(20.) That the natives may be left at liberty to alien to British without licence, but be tied by a proviso of forfeiture in their patents not to sell their lands in fee simple or fee tail, or lease them above 40 years or 3 lives, to any of the Irish, lest the old landlords should grow great again; and the like, if they shall at any time enter into action of rebellion. And that care be likewise had that they make certain estates to their under-tenants, and not to leave them at will to shift every year.
(21.) That every undertaker and native be bound to sow yearly a quantity of hemp.
(22.) That the Lord Deputy and Commissioners may be warranted to grant a quantity of land to each parish church for the bettering of the livings of the poor incumbents as was done in Wexford, which is to be deducted out of the whole before your Majesty's fourth part be taken.
(23.) That a corporate town may be established in some convenient place within the plantation, and 100 ac. to be allotted to the burgesses that shall undertake it, with warrant to make a grant of a corporation with such name and such immunities and privileges as were granted to the new corporation in the escheated lands of Ulster, and that some lands may be allotted for the maintenance of a free school, which are likewise to be deducted as aforesaid.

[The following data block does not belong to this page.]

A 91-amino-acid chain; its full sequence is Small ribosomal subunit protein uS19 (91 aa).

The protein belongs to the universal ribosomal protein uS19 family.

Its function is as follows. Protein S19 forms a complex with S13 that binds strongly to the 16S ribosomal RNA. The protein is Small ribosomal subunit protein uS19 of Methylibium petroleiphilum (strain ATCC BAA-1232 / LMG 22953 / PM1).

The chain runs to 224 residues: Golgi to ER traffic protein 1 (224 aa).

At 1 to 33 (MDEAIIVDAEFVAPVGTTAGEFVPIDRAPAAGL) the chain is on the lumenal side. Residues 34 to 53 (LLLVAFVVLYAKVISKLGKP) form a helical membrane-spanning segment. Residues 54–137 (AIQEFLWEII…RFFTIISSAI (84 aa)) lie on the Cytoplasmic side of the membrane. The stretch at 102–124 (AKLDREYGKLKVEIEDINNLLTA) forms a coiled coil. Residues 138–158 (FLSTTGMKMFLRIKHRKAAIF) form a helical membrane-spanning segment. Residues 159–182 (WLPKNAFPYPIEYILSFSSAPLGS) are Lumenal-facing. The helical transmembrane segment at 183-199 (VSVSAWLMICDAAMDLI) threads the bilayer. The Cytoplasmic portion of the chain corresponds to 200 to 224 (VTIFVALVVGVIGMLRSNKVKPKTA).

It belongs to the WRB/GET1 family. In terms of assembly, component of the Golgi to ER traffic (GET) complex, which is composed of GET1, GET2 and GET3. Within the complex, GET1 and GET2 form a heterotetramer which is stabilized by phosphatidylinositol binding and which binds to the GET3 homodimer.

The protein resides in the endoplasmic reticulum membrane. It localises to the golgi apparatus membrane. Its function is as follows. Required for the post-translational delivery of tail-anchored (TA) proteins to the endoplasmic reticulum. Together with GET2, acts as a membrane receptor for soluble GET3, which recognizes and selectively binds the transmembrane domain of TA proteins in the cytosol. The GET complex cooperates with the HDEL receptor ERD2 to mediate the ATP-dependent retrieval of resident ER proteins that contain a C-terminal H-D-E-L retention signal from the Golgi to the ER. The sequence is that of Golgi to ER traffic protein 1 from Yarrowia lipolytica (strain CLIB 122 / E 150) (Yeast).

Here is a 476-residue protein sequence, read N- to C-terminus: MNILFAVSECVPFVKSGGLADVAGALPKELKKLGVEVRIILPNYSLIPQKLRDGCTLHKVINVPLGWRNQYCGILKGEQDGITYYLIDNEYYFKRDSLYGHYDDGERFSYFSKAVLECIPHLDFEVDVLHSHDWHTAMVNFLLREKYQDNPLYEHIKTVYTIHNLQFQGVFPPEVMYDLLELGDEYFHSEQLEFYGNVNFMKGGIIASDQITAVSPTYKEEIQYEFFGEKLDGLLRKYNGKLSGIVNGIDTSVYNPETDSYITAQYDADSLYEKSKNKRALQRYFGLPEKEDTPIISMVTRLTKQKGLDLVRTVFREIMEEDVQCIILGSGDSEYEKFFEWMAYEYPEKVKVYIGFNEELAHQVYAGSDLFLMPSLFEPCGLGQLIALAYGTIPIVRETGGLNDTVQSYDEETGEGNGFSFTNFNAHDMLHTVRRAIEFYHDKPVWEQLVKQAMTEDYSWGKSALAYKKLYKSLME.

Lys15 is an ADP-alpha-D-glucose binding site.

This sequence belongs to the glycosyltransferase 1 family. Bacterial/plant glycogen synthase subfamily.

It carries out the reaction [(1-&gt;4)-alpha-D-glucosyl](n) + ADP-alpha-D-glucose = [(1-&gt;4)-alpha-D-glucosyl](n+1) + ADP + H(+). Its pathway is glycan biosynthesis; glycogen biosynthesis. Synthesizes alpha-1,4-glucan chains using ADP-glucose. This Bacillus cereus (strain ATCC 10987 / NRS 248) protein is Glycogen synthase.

(24.) That the natives be tied by a proviso of forfeiture neither to take upon them the name of O'Farroll, nor to yield to, set up, or maintain that name, by giving of rent, cutting, or service, nor divide their lands by gavelkind.
(25.) That the whole charge of admeasuring the county and other necessary expenses for the finishing of those lands, may be borne by the undertakers and natives by equal contribution; but the charge to be viewed by the Deputy and Commissioners, and no more raised than has been duly disbursed.